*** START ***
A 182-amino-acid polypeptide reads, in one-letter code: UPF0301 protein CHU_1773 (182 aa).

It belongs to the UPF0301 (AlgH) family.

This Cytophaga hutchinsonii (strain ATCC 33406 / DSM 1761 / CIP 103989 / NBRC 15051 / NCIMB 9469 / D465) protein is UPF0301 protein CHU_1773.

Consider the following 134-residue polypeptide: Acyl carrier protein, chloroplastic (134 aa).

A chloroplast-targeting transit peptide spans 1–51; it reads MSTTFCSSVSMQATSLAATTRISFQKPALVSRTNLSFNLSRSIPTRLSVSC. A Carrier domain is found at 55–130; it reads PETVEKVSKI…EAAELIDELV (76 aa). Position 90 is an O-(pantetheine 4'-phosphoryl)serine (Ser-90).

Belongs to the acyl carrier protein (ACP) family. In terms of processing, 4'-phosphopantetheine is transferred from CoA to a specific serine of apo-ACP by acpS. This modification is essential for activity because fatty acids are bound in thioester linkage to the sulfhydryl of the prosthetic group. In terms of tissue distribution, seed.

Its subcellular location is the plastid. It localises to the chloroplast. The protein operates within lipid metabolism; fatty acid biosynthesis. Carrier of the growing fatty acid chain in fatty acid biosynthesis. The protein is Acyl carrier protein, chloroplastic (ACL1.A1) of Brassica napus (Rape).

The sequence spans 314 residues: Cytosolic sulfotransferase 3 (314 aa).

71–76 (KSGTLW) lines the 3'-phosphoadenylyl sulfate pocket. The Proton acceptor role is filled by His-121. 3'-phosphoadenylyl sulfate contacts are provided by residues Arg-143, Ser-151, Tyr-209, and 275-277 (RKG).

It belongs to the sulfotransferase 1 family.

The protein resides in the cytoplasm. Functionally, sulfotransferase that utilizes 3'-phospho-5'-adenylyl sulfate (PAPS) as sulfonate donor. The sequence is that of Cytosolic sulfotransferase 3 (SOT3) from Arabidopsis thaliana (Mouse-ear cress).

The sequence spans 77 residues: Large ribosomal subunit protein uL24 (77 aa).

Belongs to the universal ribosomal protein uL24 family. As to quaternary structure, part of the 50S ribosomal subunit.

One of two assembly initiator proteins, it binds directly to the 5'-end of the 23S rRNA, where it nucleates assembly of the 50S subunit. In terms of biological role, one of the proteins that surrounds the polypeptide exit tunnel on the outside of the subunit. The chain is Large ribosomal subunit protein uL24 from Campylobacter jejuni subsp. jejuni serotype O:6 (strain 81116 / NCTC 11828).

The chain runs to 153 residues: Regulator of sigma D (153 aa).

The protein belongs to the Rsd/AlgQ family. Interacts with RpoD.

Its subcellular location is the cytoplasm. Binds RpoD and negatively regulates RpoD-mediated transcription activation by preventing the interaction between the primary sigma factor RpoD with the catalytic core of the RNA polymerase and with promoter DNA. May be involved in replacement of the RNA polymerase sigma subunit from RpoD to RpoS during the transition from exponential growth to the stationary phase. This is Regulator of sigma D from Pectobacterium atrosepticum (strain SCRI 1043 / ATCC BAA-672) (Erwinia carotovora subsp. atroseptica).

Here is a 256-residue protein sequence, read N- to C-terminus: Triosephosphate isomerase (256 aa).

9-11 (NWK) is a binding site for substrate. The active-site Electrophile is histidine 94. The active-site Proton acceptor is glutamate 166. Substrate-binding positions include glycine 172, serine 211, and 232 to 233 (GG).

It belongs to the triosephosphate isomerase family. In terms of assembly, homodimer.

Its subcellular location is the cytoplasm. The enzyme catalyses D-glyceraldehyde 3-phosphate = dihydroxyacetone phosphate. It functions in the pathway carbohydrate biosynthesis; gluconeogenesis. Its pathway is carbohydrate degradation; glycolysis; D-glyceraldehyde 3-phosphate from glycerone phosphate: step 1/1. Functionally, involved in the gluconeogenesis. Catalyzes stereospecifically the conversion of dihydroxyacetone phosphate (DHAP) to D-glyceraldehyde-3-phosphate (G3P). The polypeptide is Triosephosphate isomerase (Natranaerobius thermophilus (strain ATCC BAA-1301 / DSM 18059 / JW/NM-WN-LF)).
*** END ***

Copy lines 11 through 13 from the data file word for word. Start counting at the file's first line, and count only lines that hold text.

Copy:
The protein resides in the cytoplasm. Functionally, sulfotransferase that utilizes 3'-phospho-5'-adenylyl sulfate (PAPS) as sulfonate donor. The sequence is that of Cytosolic sulfotransferase 3 (SOT3) from Arabidopsis thaliana (Mouse-ear cress).

The sequence spans 77 residues: Large ribosomal subunit protein uL24 (77 aa).

Belongs to the universal ribosomal protein uL24 family. As to quaternary structure, part of the 50S ribosomal subunit.